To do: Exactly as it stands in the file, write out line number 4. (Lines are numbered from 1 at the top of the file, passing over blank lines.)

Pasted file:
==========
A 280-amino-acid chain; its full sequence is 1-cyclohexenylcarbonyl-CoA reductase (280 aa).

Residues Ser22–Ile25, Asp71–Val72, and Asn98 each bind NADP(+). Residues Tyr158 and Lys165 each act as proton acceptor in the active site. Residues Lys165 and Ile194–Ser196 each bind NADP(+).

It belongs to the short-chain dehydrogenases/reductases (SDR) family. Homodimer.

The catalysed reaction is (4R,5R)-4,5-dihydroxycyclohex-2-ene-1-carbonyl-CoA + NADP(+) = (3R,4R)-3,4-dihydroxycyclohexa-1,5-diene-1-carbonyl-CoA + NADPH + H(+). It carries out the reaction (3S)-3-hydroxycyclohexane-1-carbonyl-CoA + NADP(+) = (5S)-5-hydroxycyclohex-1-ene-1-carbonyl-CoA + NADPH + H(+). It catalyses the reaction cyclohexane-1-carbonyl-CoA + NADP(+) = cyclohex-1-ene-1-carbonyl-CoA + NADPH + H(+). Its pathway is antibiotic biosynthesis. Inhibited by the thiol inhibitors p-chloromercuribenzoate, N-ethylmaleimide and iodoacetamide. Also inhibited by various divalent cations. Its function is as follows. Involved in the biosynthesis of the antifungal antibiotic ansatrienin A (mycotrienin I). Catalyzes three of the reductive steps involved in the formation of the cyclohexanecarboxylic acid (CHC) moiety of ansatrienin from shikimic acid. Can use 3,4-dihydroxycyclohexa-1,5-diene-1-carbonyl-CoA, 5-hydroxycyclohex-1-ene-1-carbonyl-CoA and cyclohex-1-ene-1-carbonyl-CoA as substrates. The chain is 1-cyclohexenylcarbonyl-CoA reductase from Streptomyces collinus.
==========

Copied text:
The catalysed reaction is (4R,5R)-4,5-dihydroxycyclohex-2-ene-1-carbonyl-CoA + NADP(+) = (3R,4R)-3,4-dihydroxycyclohexa-1,5-diene-1-carbonyl-CoA + NADPH + H(+). It carries out the reaction (3S)-3-hydroxycyclohexane-1-carbonyl-CoA + NADP(+) = (5S)-5-hydroxycyclohex-1-ene-1-carbonyl-CoA + NADPH + H(+). It catalyses the reaction cyclohexane-1-carbonyl-CoA + NADP(+) = cyclohex-1-ene-1-carbonyl-CoA + NADPH + H(+). Its pathway is antibiotic biosynthesis. Inhibited by the thiol inhibitors p-chloromercuribenzoate, N-ethylmaleimide and iodoacetamide. Also inhibited by various divalent cations. Its function is as follows. Involved in the biosynthesis of the antifungal antibiotic ansatrienin A (mycotrienin I). Catalyzes three of the reductive steps involved in the formation of the cyclohexanecarboxylic acid (CHC) moiety of ansatrienin from shikimic acid. Can use 3,4-dihydroxycyclohexa-1,5-diene-1-carbonyl-CoA, 5-hydroxycyclohex-1-ene-1-carbonyl-CoA and cyclohex-1-ene-1-carbonyl-CoA as substrates. The chain is 1-cyclohexenylcarbonyl-CoA reductase from Streptomyces collinus.